fb-pixelThe honey badger presidency - The Boston Globe Skip to main content
opinion | Michael A. Cohen

The honey badger presidency

reuters/Will Benson/PBS; globe staff photo illustration/REUTERS

It’s hard to imagine a single person who had a worse year in politics than Barack Obama. His policy agenda went nowhere in Congress; his approval ratings tanked; and his party got demolished in midterm elections. On foreign policy, critics had harsh words for the way he dealt with Russia, ISIS, and even Ebola.

Yet, last week when Obama gave his end-of-the-year press conference, he very much appeared to be a man without a care in the world — energetic, confident, and seemingly liberated. With two years left in his presidency, Obama should be a lame duck. Instead, he looks more like the honey badger.

In a popular and hilarious YouTube clip, the honey badger has been immortalized as a bold, fearless, and undaunted creature who doesn’t care. That’s pretty much been Obama’s modus operandi since the midterm elections.

First there was Obama’s trip to China, in which the two nations reached a historic agreement to reduce greenhouse gas emissions, paving the way for a possible climate deal in 2015. Next came Obama’s executive order on immigration that will provide temporary legal status and forestall deportation for millions of illegal immigrants. Then there was the move earlier this month to restore diplomatic ties with Cuba, ending a failed five-decade policy of political and economic isolation. In between, Obama endorsed tougher rules for companies that provide broadband access, to the benefit of consumers; issued an executive order protecting the Bristol Bay salmon fishery in Alaska; and upended a tax bill in Congress — supported by prominent Democrats, including Senator Harry Reid — that he said wouldn’t do enough to help working families. He’s even used the symbolic elements of the bully pulpit. In last week’s press conference, he purposely called only on female journalists; and at a Toys for Tots event this week he made a point to put traditional toys for boys — like sports equipment and Legos — in the bin for girls. When questioned about the move, the president asked derisively, “Girls don’t like toys?”

In the past, one could imagine the often hyper-cautious Obama unwilling to risk the wrath of Republicans or taking positions that easily typecast him as not just a Democrat, but heaven forbid, a liberal. But just like the honey badger, Obama doesn’t care.


So what’s going on here? First and foremost, the current 113th Congress is the second least productive in history. What was the least productive Congress? That would be the 112th Congress. With the GOP now in control of the Senate, the chances of anything getting done in Washington over the next two years has gone from about highly unlikely to “you’re joking, right?” So if Obama wants to accomplish anything in his last two years as president he’s going to have to do it himself. Second, with no more elections to wage, Obama can afford to throw political caution to the wind and push forward with his agenda, secure in the knowledge that he won’t be facing the voters again.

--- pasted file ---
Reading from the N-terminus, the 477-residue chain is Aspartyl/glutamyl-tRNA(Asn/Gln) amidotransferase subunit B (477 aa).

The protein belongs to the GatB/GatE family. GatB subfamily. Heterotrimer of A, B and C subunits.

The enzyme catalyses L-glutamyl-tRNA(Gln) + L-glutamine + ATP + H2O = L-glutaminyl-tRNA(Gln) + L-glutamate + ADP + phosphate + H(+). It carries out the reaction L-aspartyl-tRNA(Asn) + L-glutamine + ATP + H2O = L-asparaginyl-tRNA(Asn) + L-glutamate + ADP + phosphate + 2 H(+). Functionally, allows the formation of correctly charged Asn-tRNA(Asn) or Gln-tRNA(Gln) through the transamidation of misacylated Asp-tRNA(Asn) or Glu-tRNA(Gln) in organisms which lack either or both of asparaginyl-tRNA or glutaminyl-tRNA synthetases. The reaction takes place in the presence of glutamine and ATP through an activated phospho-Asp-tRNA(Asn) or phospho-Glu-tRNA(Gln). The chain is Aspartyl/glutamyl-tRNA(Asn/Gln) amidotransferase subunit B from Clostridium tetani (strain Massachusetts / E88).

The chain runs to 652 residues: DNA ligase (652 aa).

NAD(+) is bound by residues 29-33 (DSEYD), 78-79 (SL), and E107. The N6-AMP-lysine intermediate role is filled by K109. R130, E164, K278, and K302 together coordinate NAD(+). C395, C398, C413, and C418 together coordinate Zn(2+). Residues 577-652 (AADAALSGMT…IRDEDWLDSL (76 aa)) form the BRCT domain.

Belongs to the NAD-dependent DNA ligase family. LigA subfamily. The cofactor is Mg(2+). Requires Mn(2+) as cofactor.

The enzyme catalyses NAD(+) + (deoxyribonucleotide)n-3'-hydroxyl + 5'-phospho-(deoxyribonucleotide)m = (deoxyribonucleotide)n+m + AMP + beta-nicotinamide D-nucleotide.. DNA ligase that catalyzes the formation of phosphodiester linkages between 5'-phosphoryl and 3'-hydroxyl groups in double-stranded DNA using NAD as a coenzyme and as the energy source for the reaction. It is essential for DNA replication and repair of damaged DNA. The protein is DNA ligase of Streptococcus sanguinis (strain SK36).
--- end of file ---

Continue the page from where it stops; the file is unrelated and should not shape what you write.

The irony, however, is that Obama really isn’t taking huge political risks. Everything that he’s done in the past six weeks — from immigration and the environment to opening relations with Cuba — is not only popular, but stands to help his party — in 2016 and in the years beyond. For example, Democrats already had a stranglehold on the nation’s Hispanic vote — Obama’s immigration order will only strengthen it.

There’s another understated political benefit: It’s making Republicans crazy. The one thing that truly unites the GOP these days is an emotional and irrational dislike of the president. So every time Obama does something the Republicans don’t like, it not only makes them mad but gets them talking about impeachment and other loopy political ideas. In other words, it encourages Republicans to act even more extreme than they have for the past six years. That might not necessarily be great for the country, but in heightening the contrast between the two parties, it’s a pretty good deal for Democrats.


To be sure, Obama’s boldness is a fairly constricted one. He is pushing the envelope within the well-established boundaries of American politics — and certainly not as far as some of his liberal critics would prefer. Still, by sharpening the broad differences between Democrats and Republicans, he is providing Americans with a much clearer sense of the stark choices they face from the two parties. The candidate who ran as a post-partisan uniter in 2008 has pretty much given up the dream of bipartisanship. To quote Phyllis Schlafly, Americans will be given “a choice, not an echo.’’ So while Obama might be a lame duck, his willingness to act unilaterally and take steps that bolster his party’s political base — and inflame Republicans — are helping ensure that he remains the most relevant figure in American politics. In short, welcome to the honey badger presidency.


Niall Ferguson: Obama can’t govern? Who knew?

Tom Keane: Democrats’ coalition will rise again

Nicholas Burns: Obama’s revival in foreign policy

Michael Cohen: Debunking retreat argument against Obama’s foreign policy


Michael A. Cohen is a fellow at the Century Foundation. His column appears regularly in the Globe. Follow him on Twitter @speechboy71.